Newspaper article The Evening Standard (London, England)

Four Years in Jail for Carrying Acid; Tough Sentences to Tackle Street Horror Attackers Will Get Life, Pledges CPS chiefexclusiveThugs Who Throw Acid Could Face Life Even If They Miss Their Target

Newspaper article The Evening Standard (London, England)

Four Years in Jail for Carrying Acid; Tough Sentences to Tackle Street Horror Attackers Will Get Life, Pledges CPS chiefexclusiveThugs Who Throw Acid Could Face Life Even If They Miss Their Target

Article excerpt

Byline: Martin Bentham Home Affairs Editor

THUGS who carry acid will face up to four years in prison -- and a life sentence if they use it in attacks, prosecutors said today.

The Crown Prosecution Service said it would seek to bring charges of possession of an offensive weapon against anyone caught with a corrosive substance who does not have justification. The crime carries a potential four-year jail term. Prosecutors will be told to bring tougher charges -- carrying a maximum life sentence -- against those who throw acid, even if no harm is caused to the intended victim.

Unveiling the crackdown today, Alison Saunders, the director of public prosecutions, told the Standard: "You can't just expect to carry acid around without an excuse. It counts as an offensive weapon just as much as a knife or a screwdriver could be."

Details were also released of the most recent acid conviction, in which a burglar admitted inflicting 24 per cent burns on a 69-year-old woman. The man sprayed corrosive liquid on her after breaking into her home in Ilford. He threatened a 90-year-old woman with acid during another break-in and will be sentenced at Wood Green crown court next month.

Ms Saunders said she was updating her guidance to prosecutors to ensure that the courts had the "widest possible sentencing power" to deal with acid offenders. She said: "We are very conscious of the impact of this crime and how there Continued on Page 4 Continued from Page 1 has been a recent spate of it, so we are very keen to make sure that we do prosecute it and the court has the right sentencing powers.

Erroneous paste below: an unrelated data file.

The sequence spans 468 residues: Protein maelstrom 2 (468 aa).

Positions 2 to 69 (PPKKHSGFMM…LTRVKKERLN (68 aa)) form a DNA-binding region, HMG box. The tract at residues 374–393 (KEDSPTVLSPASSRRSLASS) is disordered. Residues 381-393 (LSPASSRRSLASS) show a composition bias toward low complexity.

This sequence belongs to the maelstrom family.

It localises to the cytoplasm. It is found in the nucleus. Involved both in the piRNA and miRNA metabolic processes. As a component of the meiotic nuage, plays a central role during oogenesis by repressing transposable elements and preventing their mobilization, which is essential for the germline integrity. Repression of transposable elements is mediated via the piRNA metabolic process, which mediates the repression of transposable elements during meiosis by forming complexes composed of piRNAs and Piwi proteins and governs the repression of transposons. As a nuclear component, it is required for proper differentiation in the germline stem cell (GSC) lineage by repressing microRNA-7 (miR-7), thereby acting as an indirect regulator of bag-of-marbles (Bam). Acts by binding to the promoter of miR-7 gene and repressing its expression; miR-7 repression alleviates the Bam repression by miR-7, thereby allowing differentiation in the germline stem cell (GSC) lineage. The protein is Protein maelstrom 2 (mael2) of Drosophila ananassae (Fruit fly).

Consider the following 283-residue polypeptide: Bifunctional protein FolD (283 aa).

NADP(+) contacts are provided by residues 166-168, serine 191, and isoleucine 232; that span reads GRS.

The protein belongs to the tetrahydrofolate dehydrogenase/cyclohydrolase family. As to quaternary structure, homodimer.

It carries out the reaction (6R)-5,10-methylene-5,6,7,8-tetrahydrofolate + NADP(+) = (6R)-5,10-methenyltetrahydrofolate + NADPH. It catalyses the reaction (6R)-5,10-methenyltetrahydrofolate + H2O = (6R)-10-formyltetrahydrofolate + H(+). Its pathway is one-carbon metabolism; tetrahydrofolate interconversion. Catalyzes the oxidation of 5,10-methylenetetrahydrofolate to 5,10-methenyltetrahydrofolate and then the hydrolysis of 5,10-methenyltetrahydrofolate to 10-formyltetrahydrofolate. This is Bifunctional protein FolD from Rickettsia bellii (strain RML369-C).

"We are recognising that there's been an increase in this type of crime, we are recognising the serious nature of it, the impact it can have on individuals who suffer from having corrosive fluids or acid sprayed at them, which can be life-changing. It's about making sure that we are prosecuting in a way that makes it clear there is a deterrent."

Ms Saunders said other charges that would be brought included inflicting grievous bodily harm with intent. It applies when serious injury is caused and carries a potential life sentence.

Offenders who miss their target or fail to inflict injury will risk an alternative charge of throwing acid or a similar corrosive substance with "intent to maim, disfigure or disable" a person. It too carries a maximum life sentence.

Ms Saunders said people such as cleaners who might have a genuine reason to possess acid would not be prosecuted if they could prove they were carrying the substance for legitimate purposes.

Other offences that today's guidance urges prosecutors to consider include the crimes of possession of an offensive weapon on school premises and threatening with an offensive weapon in a school or public place. All carry up to four years in prison. …

Search by... Author
Show... All Results Primary Sources Peer-reviewed

Oops!

An unknown error has occurred. Please click the button below to reload the page. If the problem persists, please try again in a little while.